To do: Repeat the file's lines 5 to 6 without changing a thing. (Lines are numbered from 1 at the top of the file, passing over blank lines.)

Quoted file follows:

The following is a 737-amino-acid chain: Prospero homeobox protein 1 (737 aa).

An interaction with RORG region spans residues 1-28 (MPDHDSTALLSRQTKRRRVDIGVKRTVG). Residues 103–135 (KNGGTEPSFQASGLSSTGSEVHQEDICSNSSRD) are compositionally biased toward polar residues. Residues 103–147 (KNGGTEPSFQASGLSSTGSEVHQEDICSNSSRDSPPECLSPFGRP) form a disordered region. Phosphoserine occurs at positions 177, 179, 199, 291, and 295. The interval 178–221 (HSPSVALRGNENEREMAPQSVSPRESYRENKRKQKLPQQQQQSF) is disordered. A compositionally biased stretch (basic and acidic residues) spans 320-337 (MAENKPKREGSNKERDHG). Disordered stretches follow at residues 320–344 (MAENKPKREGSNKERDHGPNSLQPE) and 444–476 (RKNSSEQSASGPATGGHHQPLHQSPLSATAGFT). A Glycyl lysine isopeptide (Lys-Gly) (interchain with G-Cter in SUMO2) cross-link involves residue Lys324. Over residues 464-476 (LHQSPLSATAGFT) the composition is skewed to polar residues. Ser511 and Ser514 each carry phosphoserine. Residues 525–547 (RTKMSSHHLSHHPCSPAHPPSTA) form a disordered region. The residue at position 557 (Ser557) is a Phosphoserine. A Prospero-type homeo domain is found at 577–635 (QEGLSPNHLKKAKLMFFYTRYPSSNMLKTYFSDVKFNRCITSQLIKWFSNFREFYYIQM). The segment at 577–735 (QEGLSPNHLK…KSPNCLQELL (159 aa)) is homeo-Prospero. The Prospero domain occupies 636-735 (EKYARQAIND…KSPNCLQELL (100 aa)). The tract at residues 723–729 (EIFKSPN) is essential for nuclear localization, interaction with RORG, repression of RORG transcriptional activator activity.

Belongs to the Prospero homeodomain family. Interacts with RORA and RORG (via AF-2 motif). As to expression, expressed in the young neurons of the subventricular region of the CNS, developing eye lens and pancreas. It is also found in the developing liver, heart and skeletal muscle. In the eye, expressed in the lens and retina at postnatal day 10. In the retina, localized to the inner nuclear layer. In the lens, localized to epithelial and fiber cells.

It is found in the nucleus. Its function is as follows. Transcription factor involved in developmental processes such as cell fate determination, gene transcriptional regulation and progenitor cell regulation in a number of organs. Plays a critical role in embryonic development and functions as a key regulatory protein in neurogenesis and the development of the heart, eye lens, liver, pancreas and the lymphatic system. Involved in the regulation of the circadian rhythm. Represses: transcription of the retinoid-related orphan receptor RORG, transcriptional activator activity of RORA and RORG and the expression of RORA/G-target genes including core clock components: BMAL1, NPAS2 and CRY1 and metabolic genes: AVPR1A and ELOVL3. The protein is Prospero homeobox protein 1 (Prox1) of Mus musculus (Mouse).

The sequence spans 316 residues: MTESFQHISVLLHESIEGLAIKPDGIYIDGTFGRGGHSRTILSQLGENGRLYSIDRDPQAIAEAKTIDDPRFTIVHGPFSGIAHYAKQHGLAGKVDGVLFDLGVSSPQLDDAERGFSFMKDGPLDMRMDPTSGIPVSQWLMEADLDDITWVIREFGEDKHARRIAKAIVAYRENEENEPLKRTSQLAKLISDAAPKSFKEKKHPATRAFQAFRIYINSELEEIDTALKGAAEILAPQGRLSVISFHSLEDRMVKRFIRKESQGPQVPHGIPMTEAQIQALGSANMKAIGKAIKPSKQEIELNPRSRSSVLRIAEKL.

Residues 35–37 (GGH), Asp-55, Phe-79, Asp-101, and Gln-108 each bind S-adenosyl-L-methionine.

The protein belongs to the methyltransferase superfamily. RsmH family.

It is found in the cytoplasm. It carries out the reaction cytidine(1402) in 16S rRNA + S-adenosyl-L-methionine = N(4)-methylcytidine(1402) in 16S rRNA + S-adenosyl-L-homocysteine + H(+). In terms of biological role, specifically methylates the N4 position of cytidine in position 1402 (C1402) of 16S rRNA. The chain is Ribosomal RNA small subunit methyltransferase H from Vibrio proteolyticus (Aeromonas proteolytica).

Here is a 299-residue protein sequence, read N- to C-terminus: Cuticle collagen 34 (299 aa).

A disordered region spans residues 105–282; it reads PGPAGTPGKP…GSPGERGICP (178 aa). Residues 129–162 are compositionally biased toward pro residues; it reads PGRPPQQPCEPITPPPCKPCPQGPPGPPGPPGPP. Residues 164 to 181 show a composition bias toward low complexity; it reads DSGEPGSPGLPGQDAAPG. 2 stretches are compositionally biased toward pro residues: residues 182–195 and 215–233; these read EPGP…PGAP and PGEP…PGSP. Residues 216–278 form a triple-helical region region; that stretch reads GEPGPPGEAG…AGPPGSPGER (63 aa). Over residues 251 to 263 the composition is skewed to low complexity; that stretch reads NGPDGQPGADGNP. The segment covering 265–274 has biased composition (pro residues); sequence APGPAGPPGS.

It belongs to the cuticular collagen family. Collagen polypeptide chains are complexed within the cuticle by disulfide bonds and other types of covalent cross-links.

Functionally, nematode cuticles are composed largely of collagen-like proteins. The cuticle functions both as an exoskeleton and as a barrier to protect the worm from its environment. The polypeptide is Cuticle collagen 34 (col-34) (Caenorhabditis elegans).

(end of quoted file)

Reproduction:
The sequence spans 316 residues: MTESFQHISVLLHESIEGLAIKPDGIYIDGTFGRGGHSRTILSQLGENGRLYSIDRDPQAIAEAKTIDDPRFTIVHGPFSGIAHYAKQHGLAGKVDGVLFDLGVSSPQLDDAERGFSFMKDGPLDMRMDPTSGIPVSQWLMEADLDDITWVIREFGEDKHARRIAKAIVAYRENEENEPLKRTSQLAKLISDAAPKSFKEKKHPATRAFQAFRIYINSELEEIDTALKGAAEILAPQGRLSVISFHSLEDRMVKRFIRKESQGPQVPHGIPMTEAQIQALGSANMKAIGKAIKPSKQEIELNPRSRSSVLRIAEKL.

Residues 35–37 (GGH), Asp-55, Phe-79, Asp-101, and Gln-108 each bind S-adenosyl-L-methionine.